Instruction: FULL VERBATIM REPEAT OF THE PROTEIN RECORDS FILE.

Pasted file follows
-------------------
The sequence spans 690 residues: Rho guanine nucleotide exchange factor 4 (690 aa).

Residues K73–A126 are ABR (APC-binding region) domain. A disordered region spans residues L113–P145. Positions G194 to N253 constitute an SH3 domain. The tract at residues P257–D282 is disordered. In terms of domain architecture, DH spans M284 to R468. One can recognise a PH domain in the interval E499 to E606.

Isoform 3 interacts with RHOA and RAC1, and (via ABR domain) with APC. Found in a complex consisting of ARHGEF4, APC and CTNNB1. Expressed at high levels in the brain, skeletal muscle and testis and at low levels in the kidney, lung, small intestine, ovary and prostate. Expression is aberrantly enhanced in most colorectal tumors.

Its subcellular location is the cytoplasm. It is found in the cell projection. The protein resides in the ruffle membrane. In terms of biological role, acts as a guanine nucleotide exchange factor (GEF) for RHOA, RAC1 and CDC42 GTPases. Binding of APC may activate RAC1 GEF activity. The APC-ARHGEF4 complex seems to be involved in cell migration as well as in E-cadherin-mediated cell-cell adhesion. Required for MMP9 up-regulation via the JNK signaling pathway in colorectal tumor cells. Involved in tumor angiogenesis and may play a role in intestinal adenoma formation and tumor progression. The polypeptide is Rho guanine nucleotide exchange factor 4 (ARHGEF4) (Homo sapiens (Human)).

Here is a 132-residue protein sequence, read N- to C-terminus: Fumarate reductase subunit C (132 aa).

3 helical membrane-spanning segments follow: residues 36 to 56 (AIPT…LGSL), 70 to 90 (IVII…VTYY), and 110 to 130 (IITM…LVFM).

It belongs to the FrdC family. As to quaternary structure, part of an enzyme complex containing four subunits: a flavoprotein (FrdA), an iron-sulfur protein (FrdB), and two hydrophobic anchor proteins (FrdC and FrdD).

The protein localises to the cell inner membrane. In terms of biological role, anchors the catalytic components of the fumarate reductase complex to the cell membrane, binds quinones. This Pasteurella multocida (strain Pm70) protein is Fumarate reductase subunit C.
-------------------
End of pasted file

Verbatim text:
The sequence spans 690 residues: Rho guanine nucleotide exchange factor 4 (690 aa).

Residues K73–A126 are ABR (APC-binding region) domain. A disordered region spans residues L113–P145. Positions G194 to N253 constitute an SH3 domain. The tract at residues P257–D282 is disordered. In terms of domain architecture, DH spans M284 to R468. One can recognise a PH domain in the interval E499 to E606.

Isoform 3 interacts with RHOA and RAC1, and (via ABR domain) with APC. Found in a complex consisting of ARHGEF4, APC and CTNNB1. Expressed at high levels in the brain, skeletal muscle and testis and at low levels in the kidney, lung, small intestine, ovary and prostate. Expression is aberrantly enhanced in most colorectal tumors.

Its subcellular location is the cytoplasm. It is found in the cell projection. The protein resides in the ruffle membrane. In terms of biological role, acts as a guanine nucleotide exchange factor (GEF) for RHOA, RAC1 and CDC42 GTPases. Binding of APC may activate RAC1 GEF activity. The APC-ARHGEF4 complex seems to be involved in cell migration as well as in E-cadherin-mediated cell-cell adhesion. Required for MMP9 up-regulation via the JNK signaling pathway in colorectal tumor cells. Involved in tumor angiogenesis and may play a role in intestinal adenoma formation and tumor progression. The polypeptide is Rho guanine nucleotide exchange factor 4 (ARHGEF4) (Homo sapiens (Human)).

Here is a 132-residue protein sequence, read N- to C-terminus: Fumarate reductase subunit C (132 aa).

3 helical membrane-spanning segments follow: residues 36 to 56 (AIPT…LGSL), 70 to 90 (IVII…VTYY), and 110 to 130 (IITM…LVFM).

It belongs to the FrdC family. As to quaternary structure, part of an enzyme complex containing four subunits: a flavoprotein (FrdA), an iron-sulfur protein (FrdB), and two hydrophobic anchor proteins (FrdC and FrdD).

The protein localises to the cell inner membrane. In terms of biological role, anchors the catalytic components of the fumarate reductase complex to the cell membrane, binds quinones. This Pasteurella multocida (strain Pm70) protein is Fumarate reductase subunit C.